When it comes to humour, politicians are often the butt of jokes. This can be a problem, however, if the jokes are delivered by a judge.
That seemed to be the message of a ruling this past week by the Utah Supreme Court, which approved a six-month suspension, without pay, for Judge Michael W. Kwan of Taylorsville Municipal Justice Court, after he made politically charged comments in his courtroom about President Donald Trump.
The Supreme Court said in its ruling Wednesday that the comments — along with an online posting in 2016 critical of Mr Trump — violated judicial rules on “independence, integrity and impartiality”.
The court noted that Judge Kwan, who was appointed to the municipal court in 1998 and subsequently re-elected by voters, had previously been disciplined for inappropriate political comments.
“It is an immutable and universal rule that judges are not as funny as they think they are,” the court said.
The court added: “Every time a judicial officer engages in misconduct, he or she spends the goodwill of the judiciary as a whole. Here, we readily conclude that Judge Kwan has been spending our goodwill.”
Greg Skordas, Judge Kwan’s lawyer, said the judge acknowledged the Utah Supreme Court’s findings.
But he said the judge liked to make people who appeared before him feel comfortable through levity. “His motives are pure,” Mr Skordas said.
Judge Kwan isn’t the first judge to be accused of violating the axiom that the judiciary should be separated from politics.
A federal judge in San Antonio was suspended in 2016 from conducting naturalisation ceremonies after telling new US citizens that they should “go to another country” if they did not like Mr Trump’s presidency, the San Antonio Express-News reported.
President Trump had also publicly lodged his own complaints about judges’ partisanship, particularly those who had ruled against his administration.
In explaining Judge Kwan’s suspension, the Utah Supreme Court described a January 2017 exchange between the judge and an unidentified individual in his courtroom who was proposing that they paid court fines with money from their tax return.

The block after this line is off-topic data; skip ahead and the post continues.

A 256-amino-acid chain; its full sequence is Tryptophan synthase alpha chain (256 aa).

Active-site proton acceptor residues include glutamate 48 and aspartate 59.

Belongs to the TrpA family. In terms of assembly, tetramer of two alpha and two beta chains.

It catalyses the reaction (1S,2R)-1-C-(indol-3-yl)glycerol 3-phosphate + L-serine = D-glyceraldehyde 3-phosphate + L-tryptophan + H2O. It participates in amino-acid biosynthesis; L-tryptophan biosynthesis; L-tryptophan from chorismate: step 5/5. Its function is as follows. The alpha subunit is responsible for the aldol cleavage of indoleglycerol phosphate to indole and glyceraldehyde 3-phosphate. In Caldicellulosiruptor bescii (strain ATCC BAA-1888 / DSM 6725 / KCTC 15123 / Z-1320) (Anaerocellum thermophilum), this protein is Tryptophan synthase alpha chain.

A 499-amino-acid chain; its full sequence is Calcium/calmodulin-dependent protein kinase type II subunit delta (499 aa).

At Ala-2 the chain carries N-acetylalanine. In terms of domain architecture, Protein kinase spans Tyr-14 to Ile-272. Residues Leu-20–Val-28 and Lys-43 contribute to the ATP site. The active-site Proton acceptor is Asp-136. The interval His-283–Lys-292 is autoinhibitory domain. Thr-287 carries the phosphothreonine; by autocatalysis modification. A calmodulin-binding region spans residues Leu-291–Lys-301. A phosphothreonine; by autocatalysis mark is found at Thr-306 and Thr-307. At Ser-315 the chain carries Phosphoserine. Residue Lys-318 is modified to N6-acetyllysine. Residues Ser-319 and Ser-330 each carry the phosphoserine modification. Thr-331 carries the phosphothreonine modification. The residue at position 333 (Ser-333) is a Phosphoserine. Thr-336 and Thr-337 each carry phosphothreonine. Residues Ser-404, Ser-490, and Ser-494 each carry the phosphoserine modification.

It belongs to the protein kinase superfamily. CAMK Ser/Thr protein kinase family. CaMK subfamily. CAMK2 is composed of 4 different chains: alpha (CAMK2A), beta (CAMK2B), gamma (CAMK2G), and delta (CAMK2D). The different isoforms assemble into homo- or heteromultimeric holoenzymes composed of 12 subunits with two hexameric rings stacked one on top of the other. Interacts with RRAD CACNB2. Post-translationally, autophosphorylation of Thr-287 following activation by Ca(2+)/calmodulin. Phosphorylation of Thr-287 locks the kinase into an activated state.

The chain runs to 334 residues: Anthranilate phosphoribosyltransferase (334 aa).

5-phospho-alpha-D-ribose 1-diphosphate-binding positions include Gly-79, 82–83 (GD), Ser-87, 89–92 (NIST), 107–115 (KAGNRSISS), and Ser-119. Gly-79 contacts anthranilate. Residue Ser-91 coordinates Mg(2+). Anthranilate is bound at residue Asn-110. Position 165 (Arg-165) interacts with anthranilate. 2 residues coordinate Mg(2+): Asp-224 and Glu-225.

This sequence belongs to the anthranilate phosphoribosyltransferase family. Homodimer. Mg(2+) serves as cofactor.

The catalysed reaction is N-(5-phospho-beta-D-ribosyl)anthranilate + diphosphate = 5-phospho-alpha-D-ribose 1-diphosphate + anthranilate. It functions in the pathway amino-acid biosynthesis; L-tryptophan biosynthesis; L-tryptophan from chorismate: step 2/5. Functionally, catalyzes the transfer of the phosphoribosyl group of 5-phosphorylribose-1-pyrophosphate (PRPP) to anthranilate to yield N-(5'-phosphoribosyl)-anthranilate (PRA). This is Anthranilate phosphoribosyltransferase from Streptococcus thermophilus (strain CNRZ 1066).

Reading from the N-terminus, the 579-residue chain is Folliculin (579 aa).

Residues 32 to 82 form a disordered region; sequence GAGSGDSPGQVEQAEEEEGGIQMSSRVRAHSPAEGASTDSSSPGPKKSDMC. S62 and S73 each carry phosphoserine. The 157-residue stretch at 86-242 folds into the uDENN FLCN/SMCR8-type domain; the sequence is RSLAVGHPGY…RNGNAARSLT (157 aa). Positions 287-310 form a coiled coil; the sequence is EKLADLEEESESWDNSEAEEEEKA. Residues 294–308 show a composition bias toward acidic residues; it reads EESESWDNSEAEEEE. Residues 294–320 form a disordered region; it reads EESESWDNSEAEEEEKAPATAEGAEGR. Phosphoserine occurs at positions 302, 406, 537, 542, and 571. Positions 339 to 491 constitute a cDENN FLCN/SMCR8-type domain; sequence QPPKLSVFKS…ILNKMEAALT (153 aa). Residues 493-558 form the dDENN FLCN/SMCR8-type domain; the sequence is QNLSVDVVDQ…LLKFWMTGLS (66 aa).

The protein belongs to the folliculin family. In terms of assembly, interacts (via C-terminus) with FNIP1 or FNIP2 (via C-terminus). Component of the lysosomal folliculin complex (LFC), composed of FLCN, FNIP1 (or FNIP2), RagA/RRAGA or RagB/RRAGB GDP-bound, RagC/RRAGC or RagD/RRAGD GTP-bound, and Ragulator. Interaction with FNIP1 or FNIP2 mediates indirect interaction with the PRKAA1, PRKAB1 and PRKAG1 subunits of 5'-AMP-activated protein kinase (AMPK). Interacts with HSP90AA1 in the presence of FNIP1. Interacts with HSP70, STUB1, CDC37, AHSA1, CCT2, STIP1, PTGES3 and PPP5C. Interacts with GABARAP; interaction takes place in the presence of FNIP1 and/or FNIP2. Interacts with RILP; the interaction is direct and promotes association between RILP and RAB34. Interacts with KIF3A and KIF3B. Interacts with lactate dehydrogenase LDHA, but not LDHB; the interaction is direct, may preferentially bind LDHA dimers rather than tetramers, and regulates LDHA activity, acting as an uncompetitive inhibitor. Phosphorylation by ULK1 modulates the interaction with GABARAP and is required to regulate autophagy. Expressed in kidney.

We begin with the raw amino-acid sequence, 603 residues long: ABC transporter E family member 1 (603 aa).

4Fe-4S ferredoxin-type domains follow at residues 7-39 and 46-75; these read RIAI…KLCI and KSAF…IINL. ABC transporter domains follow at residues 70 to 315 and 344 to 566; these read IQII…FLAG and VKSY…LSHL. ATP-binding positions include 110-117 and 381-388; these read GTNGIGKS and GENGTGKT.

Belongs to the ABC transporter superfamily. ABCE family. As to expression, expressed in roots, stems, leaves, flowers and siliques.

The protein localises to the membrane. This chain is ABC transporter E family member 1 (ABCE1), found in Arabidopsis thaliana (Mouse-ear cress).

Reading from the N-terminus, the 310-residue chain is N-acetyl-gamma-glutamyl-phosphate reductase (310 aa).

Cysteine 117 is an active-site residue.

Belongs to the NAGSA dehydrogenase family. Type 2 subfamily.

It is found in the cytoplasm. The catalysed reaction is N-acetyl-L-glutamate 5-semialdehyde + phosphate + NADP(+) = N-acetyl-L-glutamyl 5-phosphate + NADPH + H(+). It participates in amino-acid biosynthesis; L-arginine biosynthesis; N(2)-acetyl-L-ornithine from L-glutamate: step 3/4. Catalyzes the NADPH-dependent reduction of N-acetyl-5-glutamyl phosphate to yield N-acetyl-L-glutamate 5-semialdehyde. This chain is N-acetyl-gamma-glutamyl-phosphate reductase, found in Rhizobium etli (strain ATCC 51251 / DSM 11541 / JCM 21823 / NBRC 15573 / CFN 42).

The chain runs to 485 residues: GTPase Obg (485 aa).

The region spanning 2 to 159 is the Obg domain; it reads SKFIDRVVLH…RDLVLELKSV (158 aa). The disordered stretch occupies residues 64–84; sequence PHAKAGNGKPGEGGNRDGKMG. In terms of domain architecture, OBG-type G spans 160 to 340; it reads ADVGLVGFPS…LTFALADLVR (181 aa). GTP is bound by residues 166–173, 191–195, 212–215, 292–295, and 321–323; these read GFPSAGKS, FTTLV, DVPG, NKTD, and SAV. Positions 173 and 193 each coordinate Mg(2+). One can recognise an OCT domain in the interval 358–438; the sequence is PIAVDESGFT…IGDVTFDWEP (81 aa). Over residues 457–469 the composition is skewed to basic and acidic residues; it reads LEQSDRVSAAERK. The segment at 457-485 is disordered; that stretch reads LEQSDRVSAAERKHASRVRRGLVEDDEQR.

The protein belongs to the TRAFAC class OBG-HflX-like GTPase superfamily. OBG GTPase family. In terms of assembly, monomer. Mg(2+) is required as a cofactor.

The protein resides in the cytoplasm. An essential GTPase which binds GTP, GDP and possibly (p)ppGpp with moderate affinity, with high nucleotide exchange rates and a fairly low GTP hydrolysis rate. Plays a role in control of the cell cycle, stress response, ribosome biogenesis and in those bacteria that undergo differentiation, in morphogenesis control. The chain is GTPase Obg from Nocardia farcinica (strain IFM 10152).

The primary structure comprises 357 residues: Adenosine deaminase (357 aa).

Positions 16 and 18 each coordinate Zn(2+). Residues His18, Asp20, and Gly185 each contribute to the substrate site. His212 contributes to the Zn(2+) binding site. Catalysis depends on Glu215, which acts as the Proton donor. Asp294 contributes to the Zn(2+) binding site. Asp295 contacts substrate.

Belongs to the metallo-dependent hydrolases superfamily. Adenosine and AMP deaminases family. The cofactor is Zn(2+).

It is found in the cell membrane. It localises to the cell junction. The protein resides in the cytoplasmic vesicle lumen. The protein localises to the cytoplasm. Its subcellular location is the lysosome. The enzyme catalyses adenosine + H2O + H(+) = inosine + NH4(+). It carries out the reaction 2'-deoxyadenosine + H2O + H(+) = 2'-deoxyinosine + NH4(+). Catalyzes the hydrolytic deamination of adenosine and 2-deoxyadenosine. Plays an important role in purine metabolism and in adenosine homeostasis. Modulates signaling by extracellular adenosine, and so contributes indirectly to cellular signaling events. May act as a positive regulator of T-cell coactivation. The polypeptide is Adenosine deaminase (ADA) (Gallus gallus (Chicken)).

“You do realise that we have a new president, and you think we are getting any money back?” Judge Kwan asked.
“I hope,” the person said.
“You hope?” Judge Kwan said.
“I pray and I cross my fingers,” the person replied.
“Prayer might be the answer,” Judge Kwan said, “‘cause, he just signed an order to start building the wall and he has no money to do that, and so if you think you are going to get taxes back this year, uh-yeah, maybe, maybe not.
“But don’t worry, there is a tax cut for the wealthy so if you make over $500,000 (£393,000) you’re getting a tax cut.”
The Utah Supreme Court also outlined “blunt, and sometimes indelicate, criticism” that Judge Kwan posted on his LinkedIn profile and private Facebook page in 2016 and 2017.
According to the Utah Supreme Court, three days after President Trump was elected, Judge Kwan posted: “Think I’ll go to the shelter to adopt a cat before the President-Elect grabs them all.”
“Welcome to governing,” Judge Kwan posted in January 2017. “Will you dig your heels in and spend the next four years undermining our country’s reputation and standing in the world?”
Judge Kwan added in the Facebook post: “Will you continue to demonstrate your inability to govern and political incompetence?”
The Utah Supreme Court said Mr Kwan had also violated judicial rules when he lost his temper after a member of the court’s administrative staff had been promoted “without his involvement”.
Mr Kwan then threatened to suspend the clerk, the Utah Supreme Court said.
Judge Kwan agreed that his actions against the clerk were improper and violated judicial rules, according to the Utah Supreme Court. And the court said Judge Kwan also acknowledged that his courtroom exchange was an “inappropriate attempt at humour.”
But with regard to the Facebook posts, Mr Kwan had argued that he was exercising his free speech and that the six-month unpaid suspension was too severe.
The Utah Supreme Court said Mr Kwan had acknowledged that at least one of his online posts violated the judicial code of conduct — enough to warrant the punishment.
The court noted that it had publicly reprimanded Mr Kwan twice in the past: once, in 2005, for an explicit reference to President Bill Clinton’s extramarital affair, and another, in 2016, for his service as president of the OCA — Asian Pacific American Advocates, a non-profit organisation that criticised political candidates.
The Utah Supreme Court said Kwan had acknowledged after those cases that a judge should not engage in activity “inconsistent with the independence, integrity, or impartiality of the judiciary.”
“We note that previous endeavours to help Judge Kwan correct this behaviour have not been successful,” the court said. “And we regretfully conclude that a sanction less severe than suspension without pay will suffer the same fate as our prior attempts.”
The New York Times